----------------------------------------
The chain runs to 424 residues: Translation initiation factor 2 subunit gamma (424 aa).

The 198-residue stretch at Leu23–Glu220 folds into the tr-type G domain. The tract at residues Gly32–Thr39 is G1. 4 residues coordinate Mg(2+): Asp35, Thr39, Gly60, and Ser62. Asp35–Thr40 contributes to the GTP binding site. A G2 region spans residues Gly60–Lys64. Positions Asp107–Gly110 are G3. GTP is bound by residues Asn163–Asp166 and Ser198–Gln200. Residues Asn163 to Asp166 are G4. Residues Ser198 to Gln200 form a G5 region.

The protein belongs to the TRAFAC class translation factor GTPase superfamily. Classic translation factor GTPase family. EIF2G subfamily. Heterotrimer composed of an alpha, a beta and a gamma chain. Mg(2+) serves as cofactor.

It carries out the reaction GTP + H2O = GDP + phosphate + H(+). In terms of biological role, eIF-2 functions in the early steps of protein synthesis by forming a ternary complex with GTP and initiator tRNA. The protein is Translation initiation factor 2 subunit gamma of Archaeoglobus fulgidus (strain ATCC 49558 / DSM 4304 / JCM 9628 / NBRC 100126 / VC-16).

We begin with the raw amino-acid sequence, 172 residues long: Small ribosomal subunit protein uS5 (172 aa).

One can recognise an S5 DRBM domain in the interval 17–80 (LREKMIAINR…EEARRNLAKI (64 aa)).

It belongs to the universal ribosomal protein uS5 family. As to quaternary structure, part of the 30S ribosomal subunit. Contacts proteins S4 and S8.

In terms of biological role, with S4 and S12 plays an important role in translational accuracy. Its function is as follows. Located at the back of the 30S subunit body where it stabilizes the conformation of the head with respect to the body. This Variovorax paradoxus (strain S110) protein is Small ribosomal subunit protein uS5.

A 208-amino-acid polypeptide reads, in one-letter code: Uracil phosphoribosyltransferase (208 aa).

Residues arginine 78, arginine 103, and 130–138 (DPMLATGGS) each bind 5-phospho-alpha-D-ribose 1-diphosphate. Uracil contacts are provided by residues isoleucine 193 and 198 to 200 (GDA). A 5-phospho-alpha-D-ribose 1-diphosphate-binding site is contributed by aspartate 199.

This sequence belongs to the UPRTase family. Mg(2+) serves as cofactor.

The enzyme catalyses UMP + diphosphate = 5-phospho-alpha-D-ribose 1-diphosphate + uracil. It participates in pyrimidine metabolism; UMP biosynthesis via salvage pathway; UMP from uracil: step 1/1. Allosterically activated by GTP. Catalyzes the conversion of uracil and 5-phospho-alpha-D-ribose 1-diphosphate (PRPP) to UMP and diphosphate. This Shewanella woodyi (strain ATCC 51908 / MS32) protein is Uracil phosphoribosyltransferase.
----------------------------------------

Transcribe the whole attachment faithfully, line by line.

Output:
The chain runs to 424 residues: Translation initiation factor 2 subunit gamma (424 aa).

The 198-residue stretch at Leu23–Glu220 folds into the tr-type G domain. The tract at residues Gly32–Thr39 is G1. 4 residues coordinate Mg(2+): Asp35, Thr39, Gly60, and Ser62. Asp35–Thr40 contributes to the GTP binding site. A G2 region spans residues Gly60–Lys64. Positions Asp107–Gly110 are G3. GTP is bound by residues Asn163–Asp166 and Ser198–Gln200. Residues Asn163 to Asp166 are G4. Residues Ser198 to Gln200 form a G5 region.

The protein belongs to the TRAFAC class translation factor GTPase superfamily. Classic translation factor GTPase family. EIF2G subfamily. Heterotrimer composed of an alpha, a beta and a gamma chain. Mg(2+) serves as cofactor.

It carries out the reaction GTP + H2O = GDP + phosphate + H(+). In terms of biological role, eIF-2 functions in the early steps of protein synthesis by forming a ternary complex with GTP and initiator tRNA. The protein is Translation initiation factor 2 subunit gamma of Archaeoglobus fulgidus (strain ATCC 49558 / DSM 4304 / JCM 9628 / NBRC 100126 / VC-16).

We begin with the raw amino-acid sequence, 172 residues long: Small ribosomal subunit protein uS5 (172 aa).

One can recognise an S5 DRBM domain in the interval 17–80 (LREKMIAINR…EEARRNLAKI (64 aa)).

It belongs to the universal ribosomal protein uS5 family. As to quaternary structure, part of the 30S ribosomal subunit. Contacts proteins S4 and S8.

In terms of biological role, with S4 and S12 plays an important role in translational accuracy. Its function is as follows. Located at the back of the 30S subunit body where it stabilizes the conformation of the head with respect to the body. This Variovorax paradoxus (strain S110) protein is Small ribosomal subunit protein uS5.

A 208-amino-acid polypeptide reads, in one-letter code: Uracil phosphoribosyltransferase (208 aa).

Residues arginine 78, arginine 103, and 130–138 (DPMLATGGS) each bind 5-phospho-alpha-D-ribose 1-diphosphate. Uracil contacts are provided by residues isoleucine 193 and 198 to 200 (GDA). A 5-phospho-alpha-D-ribose 1-diphosphate-binding site is contributed by aspartate 199.

This sequence belongs to the UPRTase family. Mg(2+) serves as cofactor.

The enzyme catalyses UMP + diphosphate = 5-phospho-alpha-D-ribose 1-diphosphate + uracil. It participates in pyrimidine metabolism; UMP biosynthesis via salvage pathway; UMP from uracil: step 1/1. Allosterically activated by GTP. Catalyzes the conversion of uracil and 5-phospho-alpha-D-ribose 1-diphosphate (PRPP) to UMP and diphosphate. This Shewanella woodyi (strain ATCC 51908 / MS32) protein is Uracil phosphoribosyltransferase.